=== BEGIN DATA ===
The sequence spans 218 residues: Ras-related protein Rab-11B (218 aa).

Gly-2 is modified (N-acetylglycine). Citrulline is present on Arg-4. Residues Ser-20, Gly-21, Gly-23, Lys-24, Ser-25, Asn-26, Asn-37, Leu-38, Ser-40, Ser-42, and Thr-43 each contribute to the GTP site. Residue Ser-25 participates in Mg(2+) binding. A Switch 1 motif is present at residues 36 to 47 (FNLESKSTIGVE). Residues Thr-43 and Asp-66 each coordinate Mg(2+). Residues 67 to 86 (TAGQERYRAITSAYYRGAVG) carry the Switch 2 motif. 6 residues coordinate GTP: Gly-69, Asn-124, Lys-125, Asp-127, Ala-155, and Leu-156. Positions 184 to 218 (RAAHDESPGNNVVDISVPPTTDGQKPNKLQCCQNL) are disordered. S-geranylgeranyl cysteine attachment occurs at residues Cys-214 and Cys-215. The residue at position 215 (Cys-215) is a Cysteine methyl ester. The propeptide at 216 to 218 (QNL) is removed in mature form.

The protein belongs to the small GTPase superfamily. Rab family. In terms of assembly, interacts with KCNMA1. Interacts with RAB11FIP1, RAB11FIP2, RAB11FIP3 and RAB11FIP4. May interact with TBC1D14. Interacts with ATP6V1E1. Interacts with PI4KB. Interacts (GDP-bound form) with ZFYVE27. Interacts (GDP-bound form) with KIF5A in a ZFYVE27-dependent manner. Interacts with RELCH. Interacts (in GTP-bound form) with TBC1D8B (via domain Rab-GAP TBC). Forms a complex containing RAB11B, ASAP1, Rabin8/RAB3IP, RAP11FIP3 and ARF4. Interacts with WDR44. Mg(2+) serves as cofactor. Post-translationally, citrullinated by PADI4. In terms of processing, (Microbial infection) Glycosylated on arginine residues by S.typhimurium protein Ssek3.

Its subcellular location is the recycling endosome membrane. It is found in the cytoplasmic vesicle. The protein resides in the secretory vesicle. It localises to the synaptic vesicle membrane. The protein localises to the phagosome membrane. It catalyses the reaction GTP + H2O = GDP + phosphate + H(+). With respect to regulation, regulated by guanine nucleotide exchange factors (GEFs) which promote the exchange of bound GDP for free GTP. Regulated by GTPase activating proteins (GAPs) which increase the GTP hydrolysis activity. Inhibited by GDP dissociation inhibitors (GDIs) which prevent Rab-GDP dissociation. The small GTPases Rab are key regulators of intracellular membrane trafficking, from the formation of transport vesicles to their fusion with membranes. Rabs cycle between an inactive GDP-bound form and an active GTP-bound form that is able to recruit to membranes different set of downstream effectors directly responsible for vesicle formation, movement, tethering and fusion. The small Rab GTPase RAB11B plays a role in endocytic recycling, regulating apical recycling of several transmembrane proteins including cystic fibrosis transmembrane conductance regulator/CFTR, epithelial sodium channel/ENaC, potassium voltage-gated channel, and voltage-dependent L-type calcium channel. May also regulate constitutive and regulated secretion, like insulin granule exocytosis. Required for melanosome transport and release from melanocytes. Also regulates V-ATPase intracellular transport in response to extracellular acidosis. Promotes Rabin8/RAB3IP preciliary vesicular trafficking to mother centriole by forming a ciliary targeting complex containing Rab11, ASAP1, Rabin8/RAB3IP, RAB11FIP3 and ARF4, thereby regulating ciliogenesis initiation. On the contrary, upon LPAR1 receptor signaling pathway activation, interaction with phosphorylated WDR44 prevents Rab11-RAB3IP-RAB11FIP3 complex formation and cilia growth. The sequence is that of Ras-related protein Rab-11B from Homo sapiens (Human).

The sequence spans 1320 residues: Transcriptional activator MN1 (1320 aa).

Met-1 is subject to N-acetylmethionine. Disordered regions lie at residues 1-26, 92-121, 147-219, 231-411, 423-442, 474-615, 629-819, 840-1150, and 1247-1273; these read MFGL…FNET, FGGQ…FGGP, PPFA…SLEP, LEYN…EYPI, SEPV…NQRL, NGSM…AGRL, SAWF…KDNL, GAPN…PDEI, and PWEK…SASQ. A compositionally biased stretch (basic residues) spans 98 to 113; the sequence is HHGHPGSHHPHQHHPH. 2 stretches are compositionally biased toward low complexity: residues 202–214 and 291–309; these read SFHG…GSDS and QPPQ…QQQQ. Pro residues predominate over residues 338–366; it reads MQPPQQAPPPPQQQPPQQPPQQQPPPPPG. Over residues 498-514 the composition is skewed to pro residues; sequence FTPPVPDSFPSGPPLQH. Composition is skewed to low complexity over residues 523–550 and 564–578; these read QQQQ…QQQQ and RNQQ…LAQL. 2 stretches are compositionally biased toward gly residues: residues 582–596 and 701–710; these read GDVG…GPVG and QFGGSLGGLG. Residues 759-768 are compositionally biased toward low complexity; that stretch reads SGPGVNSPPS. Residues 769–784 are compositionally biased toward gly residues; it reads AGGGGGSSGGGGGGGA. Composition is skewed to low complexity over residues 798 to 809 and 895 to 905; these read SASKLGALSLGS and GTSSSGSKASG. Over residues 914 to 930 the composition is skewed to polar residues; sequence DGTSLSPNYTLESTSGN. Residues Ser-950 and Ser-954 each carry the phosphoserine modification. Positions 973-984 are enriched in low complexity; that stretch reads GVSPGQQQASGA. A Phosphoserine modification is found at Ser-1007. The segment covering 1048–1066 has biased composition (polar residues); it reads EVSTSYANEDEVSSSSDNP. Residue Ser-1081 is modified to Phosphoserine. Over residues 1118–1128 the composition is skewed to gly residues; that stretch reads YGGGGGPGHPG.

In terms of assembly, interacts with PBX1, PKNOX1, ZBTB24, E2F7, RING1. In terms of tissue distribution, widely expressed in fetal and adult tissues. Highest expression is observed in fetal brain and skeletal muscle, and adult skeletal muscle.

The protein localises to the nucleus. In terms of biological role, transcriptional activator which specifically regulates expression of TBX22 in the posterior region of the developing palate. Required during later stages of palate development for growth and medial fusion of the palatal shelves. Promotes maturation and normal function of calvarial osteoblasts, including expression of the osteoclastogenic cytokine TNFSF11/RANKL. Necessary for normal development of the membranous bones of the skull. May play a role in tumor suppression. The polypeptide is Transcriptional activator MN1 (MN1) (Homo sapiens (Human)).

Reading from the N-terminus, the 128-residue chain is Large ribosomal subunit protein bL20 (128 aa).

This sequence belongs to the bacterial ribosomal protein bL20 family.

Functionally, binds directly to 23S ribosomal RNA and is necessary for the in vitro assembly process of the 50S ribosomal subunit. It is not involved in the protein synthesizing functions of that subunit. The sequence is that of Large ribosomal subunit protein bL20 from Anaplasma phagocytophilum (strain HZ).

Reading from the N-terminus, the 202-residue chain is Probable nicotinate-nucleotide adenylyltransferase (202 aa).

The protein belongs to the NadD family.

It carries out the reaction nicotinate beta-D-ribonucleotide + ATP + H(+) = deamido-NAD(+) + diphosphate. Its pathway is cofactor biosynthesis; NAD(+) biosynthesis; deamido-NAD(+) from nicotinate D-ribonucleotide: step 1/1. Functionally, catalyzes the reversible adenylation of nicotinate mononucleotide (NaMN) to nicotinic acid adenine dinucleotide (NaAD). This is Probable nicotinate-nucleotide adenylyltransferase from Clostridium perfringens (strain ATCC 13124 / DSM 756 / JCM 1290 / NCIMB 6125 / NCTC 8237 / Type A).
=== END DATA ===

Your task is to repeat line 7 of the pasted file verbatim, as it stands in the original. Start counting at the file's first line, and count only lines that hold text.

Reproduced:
In terms of assembly, interacts with PBX1, PKNOX1, ZBTB24, E2F7, RING1. In terms of tissue distribution, widely expressed in fetal and adult tissues. Highest expression is observed in fetal brain and skeletal muscle, and adult skeletal muscle.